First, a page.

Aloha Bruce recently posted a link via social media to a brilliant Hawaii Vacation Connection podcast from the “Before Times”, pre-pandemic, about the exciting revitalization Oahu’s Chinatown Arts District and Chinatown restaurants have undertaken in the past decade.
It got us thinking about how restaurants, bars, galleries, and music venues are re-emerging in a once-thriving neighborhood that the pandemic turned into a ghost town. While some businesses have shut down for good, a community of area restaurants stuck it out and Chinatown is showing signs of new life after a year of lockdowns and restrictions.
Restaurants were able to provide takeout service, but it was months before indoor dining was allowed. Even that progress was hampered by severely limited capacity and a reluctance among residents to risk exposure to COVID-19. And with work-from-home in place, the bustling Downtown lunchtime crowds that supported area bars and restaurants vanished virtually overnight (to work virtually from home).
Long-established restaurants in the area have managed to stay afloat during the past year.
Murphy’s Bar & Grill, for example, has been open for well over 30 years. During that time, owners Don and Marion Murphy have helped raised many millions of dollars for a variety of worthy local charities, including support for pediatric cancer research and treatment, children’s literacy, and food-insecurity relief. The Murphys have also been long-time supporters of the University of Hawaii Athletics Department and its athletes.
(It also helps that the food at Murphy’s is excellent, and the menu has been featured on a variety of local and national television programs, including Guy Fieri’s Diners, Drive-Ins and Dives on the Food Network.)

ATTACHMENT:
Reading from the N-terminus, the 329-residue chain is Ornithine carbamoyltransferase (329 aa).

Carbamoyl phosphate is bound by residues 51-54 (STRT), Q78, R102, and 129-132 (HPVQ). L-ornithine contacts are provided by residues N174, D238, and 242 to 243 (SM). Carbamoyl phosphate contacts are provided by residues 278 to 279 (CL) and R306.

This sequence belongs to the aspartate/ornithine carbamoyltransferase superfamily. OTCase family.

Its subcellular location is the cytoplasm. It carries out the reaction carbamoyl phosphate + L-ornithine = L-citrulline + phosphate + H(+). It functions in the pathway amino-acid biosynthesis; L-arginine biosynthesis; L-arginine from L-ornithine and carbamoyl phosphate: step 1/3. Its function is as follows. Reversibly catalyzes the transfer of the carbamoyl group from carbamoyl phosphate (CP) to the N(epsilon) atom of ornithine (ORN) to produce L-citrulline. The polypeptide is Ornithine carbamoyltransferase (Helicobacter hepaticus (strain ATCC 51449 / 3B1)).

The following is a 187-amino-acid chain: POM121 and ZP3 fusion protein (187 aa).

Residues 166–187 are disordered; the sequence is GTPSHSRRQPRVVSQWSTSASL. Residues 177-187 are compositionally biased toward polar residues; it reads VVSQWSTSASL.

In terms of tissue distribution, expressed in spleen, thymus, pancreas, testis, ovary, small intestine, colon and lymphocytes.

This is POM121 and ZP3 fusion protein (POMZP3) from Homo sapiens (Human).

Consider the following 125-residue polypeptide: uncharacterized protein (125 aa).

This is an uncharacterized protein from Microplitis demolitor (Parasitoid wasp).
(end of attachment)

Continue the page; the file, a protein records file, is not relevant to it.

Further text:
Similarly, J. Dolan’s pizza pub has supported the arts community and film and TV productions shooting in Chinatown. Providing complimentary pizza that many would argue is the best in Honolulu is a great way to earn loyal customers. Other places like the Pig & the Lady, Fete, and The Daley Burger have popular niche menus that have kept their regulars returning over the past year. Manifest’s vast selection of fine whiskeys is flowing from stacked shelves.
There have even been brave, young entrepreneurs who chose to actually open new restaurants, even as their prospects for a healthy start were nearly extinguished by the pandemic. Stewbum & Stonewall is a microbrewery in the heart of Chinatown that opened its doors just days before the lockdown but has managed to push on with oven-made pizza and a fine selection of craft brews.
The Other Side HI is a new restaurant that opened in October 2020, just as the Hawaii Safe Travels Program was rolled out to allow visitors to avoid the (still) mandatory quarantine with a negative COVID-19 test. It offers meat and vegan options, and catering tom a wide gastro-pub demographic has helped them keep moving forward.
The old dive bars are open, Black Cat Tattoo is back to making living art permanent on skin ink enthusiasts, and a clever young chef is creating a Wild Boar Marrow Confit reduction in a back kitchen somewhere (ok, maybe) in or under the streets of Honolulu’s Chinatown Arts District.
Despite a recent spike in COVID numbers in Hawaii, immunizations are on the rise and hope grows that the light at the end of the tunnel is not another shutdown locomotive barreling toward us. Daily visitor numbers are nearly back to pre-pandemic levels. Masking is near-universal in Chinatown, even as Oahu residents voice concerns about legions of mask-less visitors thronging the sands and sidewalks in Waikiki and other magnet destinations (masking is still required by law in most public places).
Hawaii’s COVID rates of infection, hospitalizations, and COVID fatalities have remained among the lowest in the US for the duration of the pandemic. We seem poised to make a strong recovery in the wake of what has been a very dark year for the people and businesses of Hawaii. There remains quite a a long way to go to see the artistic and business energy of pre-pandemic Chinatown.
But the comeback in Chinatown offers hope that a sense of community, a commitment to “Malama Hawaii”, will get Hawaii on a course to a new-ish normal and a brighter future.